Do you like jigsaw puzzles? Do you like a mystery? I hope so as today my featured paintings are just part of an artistic and mysterious jigsaw puzzle. I will be looking at the three remaining pieces of an original oil on wood work of art and a sketch which may give a clue as to what the original complete painting may have looked like. From the three remaining pieces which still exist, one can tell it must have been a truly beautiful work of art. The artist who painted the work was the great early Netherlandish painter Rogier van der Weyden. I featured one of his best known works entitled The Descent from the Cross in My Daily Art Display on November 15th 2010 and today I am pleased to feature another of his fine works.
Rogier van der Weyden was born in, what is now, the Belgium town of Tournai around 1399. His name at that time was actually Rogier de le Pasture which literally translated meant Roger of the Pasture. His father Henri de le Pasture was a knife manufacturer. At the age of 26 he married Elisabeth Goffaert, the daughter of a Brussels shoemaker, and they had four children. In 1436 he was given the position of , (painter to the town), of Brussels, a post especially created for him. It was whilst living in Brussels, which was then a Dutch-speaking town that he began to use the Dutch version of his name: Rogier van der Weyden.
The complete painting I am featuring today was entitled Virgin and Child with Saints, but it does not exist anymore. However three parts of the work have survived. One of these is entitled The Magdalen Reading and is housed at the National Gallery in London. The other two pieces entitled Head of Saint Joseph and Head of Female Saint (St Catherine?) are to be found in the Museu Calouste Gulbenkian in Lisbon. It is believed that all three pieces were once part of a large Sacra Conversazione painted by Rogier van der Weyden some time between 1435 and 1438. A Sacra Conversazione is an Italian phrase which literally translates to “holy conversation”. The phrase is designated to works of art, normally altarpieces, which depict the Virgin and Child flanked by attendant saints, who are grouped in a single panel, rather than a multi-panelled polyptych. From the fifteenth century the sacra conversazione began to replace the polyptych. The word “conversazione” alludes to the characters in the painting being in intimate conversation with one another. This depiction of the saints communing with each other was unusual as normally in religious works of the time the saints would be shown simply meditating or reading and it was not until a century later that they took on a more animated quality.
Although the original and complete painting does not exist any longer we have some idea what it looked like as there exists a drawing of the almost complete work in the National Museum of Fine Arts in central Stockholm which was drawn by a follower of Rogier van der Weyden. Although it is an incomplete sketch, it gives one an idea of what the original finished painting looked like. In this drawing we see standing on the left a bishop saint with a mitre on his head. In his left hand he holds his crosier, his pastoral staff, and his right hand is raised as he makes a blessing. If you look to the right of this figure you can see there is a narrow vertical gap with a few curved but faint vertical lines and it is in this gap that art historians believe was the lower part of the kneeling figure of the female saint, Saint Catherine of Alexandria, a fourth century martyr, whose head and shoulders appear in the Lisbon painting.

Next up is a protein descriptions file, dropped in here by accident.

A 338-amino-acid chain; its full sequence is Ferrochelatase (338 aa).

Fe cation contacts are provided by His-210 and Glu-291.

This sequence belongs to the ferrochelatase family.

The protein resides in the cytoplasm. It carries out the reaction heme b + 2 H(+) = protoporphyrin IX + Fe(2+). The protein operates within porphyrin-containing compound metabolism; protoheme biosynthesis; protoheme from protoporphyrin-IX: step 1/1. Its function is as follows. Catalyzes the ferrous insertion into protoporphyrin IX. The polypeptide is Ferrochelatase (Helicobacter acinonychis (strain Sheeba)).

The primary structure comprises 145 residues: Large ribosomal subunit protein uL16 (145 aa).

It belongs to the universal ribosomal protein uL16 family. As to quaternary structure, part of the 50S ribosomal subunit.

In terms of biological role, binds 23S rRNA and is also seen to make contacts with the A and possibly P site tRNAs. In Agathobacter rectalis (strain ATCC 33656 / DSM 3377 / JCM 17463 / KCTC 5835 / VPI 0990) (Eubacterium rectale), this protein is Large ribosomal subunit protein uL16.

However, some art historians, who have studied the three pieces of the painting, have come to the conclusion that the depiction of Saint Catherine may not have been painted by van Weyden himself. The Scottish art historian, Lorne Campbell, an expert on early Netherlandish paintings, wrote in his 2004 book, Van der Weyden, that the depiction of the head of Saint Catherine was “obviously less well drawn and less successfully painted than the figure in the Magdalen “and as far as he was concerned the image of Saint Catherine may have been painted by one of the members of van Weyden’s workshop.
The next figure along in the sketch is a bearded barefooted figure holding an open book. This is thought to be John the Baptist. Seated to the right of him is the Virgin who holds the Christ Child in her lap. The Christ Child is wriggling himself out of his mother’s grasp as he tries to look at another book which the kneeling man, on the right, is showing him. This man is believed to be John the Evangelist. As I said earlier, this drawing seems to be an unfinished sketch of the original painting, not just because of the empty space between the bishop and John the Baptist but more importantly because it does not show what is believed to have been the complete right hand side of the original painting, part of which forms the work held in London’s National Gallery entitled The Magdalen Reading. Because the sketch does not show the right hand section of the original painting it is believed that this was the first section to have been cut from the original.